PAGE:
International Research and Practice
Edited by Susan Vinnicombe, Val Singh, Ronald J. Burke, Diana Bilimoria and Morten Huse
Chapter 13: Do Women Still Lack the ‘Right’ Kind of Human Capital for Directorships on the FTSE 100 Corporate Boards?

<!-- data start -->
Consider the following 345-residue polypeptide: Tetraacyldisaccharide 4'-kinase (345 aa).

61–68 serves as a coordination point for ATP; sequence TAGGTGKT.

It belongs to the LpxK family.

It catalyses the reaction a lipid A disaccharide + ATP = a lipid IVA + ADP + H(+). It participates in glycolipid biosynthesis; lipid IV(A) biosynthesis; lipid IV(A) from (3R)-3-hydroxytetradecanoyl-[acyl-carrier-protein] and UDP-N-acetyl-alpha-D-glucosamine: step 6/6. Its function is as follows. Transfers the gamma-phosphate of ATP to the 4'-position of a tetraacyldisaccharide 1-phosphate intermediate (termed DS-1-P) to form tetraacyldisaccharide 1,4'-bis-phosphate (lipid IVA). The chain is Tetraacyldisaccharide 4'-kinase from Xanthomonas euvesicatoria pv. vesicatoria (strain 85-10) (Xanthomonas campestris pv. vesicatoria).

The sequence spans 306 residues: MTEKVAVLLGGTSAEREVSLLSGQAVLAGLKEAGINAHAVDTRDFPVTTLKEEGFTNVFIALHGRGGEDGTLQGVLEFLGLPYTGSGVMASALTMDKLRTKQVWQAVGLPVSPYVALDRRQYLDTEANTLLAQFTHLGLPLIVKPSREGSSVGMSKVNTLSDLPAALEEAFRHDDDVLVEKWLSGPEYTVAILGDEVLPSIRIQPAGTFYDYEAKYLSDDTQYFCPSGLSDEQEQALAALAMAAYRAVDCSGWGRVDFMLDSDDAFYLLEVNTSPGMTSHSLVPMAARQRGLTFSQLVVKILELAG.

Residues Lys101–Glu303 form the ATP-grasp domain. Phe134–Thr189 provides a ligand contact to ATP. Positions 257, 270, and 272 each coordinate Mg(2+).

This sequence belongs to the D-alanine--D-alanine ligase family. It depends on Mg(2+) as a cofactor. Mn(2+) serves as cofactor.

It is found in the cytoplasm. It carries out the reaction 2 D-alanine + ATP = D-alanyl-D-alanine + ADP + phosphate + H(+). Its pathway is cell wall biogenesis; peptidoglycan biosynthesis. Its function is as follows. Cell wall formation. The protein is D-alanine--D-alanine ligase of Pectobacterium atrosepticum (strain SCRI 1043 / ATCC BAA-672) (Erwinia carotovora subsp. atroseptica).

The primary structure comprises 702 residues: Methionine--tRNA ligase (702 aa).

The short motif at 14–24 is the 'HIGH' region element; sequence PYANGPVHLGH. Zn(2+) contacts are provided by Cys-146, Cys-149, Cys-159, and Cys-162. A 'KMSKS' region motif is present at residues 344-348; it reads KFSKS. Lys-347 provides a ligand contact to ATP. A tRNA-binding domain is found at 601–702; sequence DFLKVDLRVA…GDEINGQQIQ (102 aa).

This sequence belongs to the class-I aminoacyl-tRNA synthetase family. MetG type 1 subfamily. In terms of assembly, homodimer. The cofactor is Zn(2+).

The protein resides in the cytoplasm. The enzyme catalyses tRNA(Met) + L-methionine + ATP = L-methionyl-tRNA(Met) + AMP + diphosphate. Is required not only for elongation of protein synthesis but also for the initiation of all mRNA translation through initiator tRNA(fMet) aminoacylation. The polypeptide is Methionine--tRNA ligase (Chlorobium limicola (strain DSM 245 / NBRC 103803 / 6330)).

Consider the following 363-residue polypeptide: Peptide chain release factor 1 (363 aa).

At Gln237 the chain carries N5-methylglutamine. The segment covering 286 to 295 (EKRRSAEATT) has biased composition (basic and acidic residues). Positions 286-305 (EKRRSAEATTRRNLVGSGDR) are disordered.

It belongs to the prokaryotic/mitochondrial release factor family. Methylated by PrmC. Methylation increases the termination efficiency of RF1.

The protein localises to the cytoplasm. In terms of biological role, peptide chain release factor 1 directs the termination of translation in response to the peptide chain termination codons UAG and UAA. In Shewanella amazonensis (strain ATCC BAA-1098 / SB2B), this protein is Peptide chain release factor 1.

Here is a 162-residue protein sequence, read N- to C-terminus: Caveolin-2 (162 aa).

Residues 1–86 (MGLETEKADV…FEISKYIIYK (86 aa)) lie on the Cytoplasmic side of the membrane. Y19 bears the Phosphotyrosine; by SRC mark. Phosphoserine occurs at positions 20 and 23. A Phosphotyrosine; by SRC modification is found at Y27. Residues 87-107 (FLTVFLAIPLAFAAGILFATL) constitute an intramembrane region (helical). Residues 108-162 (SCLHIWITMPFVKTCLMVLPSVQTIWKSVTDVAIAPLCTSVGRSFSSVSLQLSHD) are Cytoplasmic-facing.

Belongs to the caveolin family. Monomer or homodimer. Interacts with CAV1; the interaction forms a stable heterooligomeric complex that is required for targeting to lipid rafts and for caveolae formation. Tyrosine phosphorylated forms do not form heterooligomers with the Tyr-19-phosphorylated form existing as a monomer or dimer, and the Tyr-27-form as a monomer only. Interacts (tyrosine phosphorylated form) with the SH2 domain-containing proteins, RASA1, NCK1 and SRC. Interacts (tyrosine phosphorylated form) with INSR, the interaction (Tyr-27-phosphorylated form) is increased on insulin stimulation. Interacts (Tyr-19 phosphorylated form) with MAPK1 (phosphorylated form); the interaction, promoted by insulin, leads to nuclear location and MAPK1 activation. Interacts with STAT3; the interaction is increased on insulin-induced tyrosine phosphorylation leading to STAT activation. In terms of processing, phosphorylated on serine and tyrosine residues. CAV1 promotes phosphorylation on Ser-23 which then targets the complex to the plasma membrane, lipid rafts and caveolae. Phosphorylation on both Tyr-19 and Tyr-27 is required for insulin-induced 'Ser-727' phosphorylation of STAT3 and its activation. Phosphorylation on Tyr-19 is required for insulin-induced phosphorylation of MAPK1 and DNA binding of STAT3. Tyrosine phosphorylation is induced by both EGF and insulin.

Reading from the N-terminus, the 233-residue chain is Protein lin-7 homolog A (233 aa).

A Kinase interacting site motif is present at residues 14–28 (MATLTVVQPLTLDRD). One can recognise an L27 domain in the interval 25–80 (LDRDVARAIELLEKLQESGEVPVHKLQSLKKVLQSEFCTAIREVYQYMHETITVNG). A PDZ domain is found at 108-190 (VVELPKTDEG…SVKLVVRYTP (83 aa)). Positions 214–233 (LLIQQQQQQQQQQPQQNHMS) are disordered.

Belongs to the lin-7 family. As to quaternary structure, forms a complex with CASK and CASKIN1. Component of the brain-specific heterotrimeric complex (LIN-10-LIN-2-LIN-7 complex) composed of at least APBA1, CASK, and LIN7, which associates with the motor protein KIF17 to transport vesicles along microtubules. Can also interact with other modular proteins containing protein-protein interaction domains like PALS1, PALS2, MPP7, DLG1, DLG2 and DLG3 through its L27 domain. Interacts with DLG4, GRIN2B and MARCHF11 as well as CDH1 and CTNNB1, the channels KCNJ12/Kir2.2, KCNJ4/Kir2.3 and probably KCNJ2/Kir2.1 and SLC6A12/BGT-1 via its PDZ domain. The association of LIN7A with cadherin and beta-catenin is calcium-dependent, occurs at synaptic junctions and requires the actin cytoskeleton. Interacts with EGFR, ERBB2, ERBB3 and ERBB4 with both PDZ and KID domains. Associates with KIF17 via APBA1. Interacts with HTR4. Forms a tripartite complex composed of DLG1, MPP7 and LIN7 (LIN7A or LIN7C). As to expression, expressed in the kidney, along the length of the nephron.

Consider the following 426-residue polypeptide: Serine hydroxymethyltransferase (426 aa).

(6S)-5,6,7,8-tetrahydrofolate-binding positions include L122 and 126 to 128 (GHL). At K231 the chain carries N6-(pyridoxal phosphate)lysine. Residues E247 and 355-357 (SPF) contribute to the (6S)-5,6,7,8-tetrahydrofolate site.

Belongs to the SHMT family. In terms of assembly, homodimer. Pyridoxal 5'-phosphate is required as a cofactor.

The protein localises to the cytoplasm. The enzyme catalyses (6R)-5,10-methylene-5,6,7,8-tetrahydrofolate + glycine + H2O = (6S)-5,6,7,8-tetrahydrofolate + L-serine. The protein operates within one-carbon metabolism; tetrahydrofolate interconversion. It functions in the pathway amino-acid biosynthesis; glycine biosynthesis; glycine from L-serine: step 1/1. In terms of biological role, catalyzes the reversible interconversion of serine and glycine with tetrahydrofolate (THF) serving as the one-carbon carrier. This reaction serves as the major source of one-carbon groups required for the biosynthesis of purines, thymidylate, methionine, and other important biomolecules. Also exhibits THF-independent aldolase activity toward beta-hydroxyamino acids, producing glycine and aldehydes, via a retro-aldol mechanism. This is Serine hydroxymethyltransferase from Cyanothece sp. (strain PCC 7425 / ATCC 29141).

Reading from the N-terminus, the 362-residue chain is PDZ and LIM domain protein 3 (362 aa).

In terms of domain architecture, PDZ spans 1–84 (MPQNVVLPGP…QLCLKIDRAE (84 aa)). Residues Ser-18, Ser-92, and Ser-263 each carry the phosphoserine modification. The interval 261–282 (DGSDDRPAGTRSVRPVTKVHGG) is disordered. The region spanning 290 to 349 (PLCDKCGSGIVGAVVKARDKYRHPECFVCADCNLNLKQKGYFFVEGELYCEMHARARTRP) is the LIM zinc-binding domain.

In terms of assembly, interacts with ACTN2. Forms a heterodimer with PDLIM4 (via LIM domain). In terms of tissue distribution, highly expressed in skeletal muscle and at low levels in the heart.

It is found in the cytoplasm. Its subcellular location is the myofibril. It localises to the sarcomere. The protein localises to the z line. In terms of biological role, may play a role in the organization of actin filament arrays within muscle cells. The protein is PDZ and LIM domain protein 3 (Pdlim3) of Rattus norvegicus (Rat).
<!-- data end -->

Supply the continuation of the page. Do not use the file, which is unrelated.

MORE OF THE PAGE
Siri Terjesen, Val Singh and Susan Vinnicombe INTRODUCTION In FTSE 1001 company boards, only one in 30 executive directors is female, and overall, women comprise just over 11 per cent of FTSE 100 directors (Sealy et al., 2007). This number is substantially less than in Norway and Slovenia (22 per cent and 16 per cent respectively in 2006) and higher than in Japan and Italy (0.2 per cent and 2 per cent respectively in 2006) (Terjesen and Singh, 2008). Human capital theory (Becker, 1964) provides an obvious basis for understanding the continued exclusion of women from corporate boardrooms. It is linked with resource dependency theory (Pfeﬀer and Salancik, 1978). Human capital theory suggests that, given an increasingly uncertain business environment, boards should be composed of individuals who can provide access to a breadth of resources. Critical resources include access to prestige and legitimacy, ﬁnancial capital, and functional and geographic market knowledge. During the 1990s, surveys of chief executives and chairmen in several countries reported that women were generally perceived to lack the qualiﬁcations and experience required from directors (Ragins et al., 1998; Catalyst/Opportunity Now, 2000). Thus, a human capital-based argument was used to explain women’s absence from boardrooms, whether or not the women lacked human capital in reality. In this chapter, we use human capital theory to explain recent appointments of new female as well as new male directors. Although previous studies examined the human capital of entire boards or of existing directors, we have little knowledge about...
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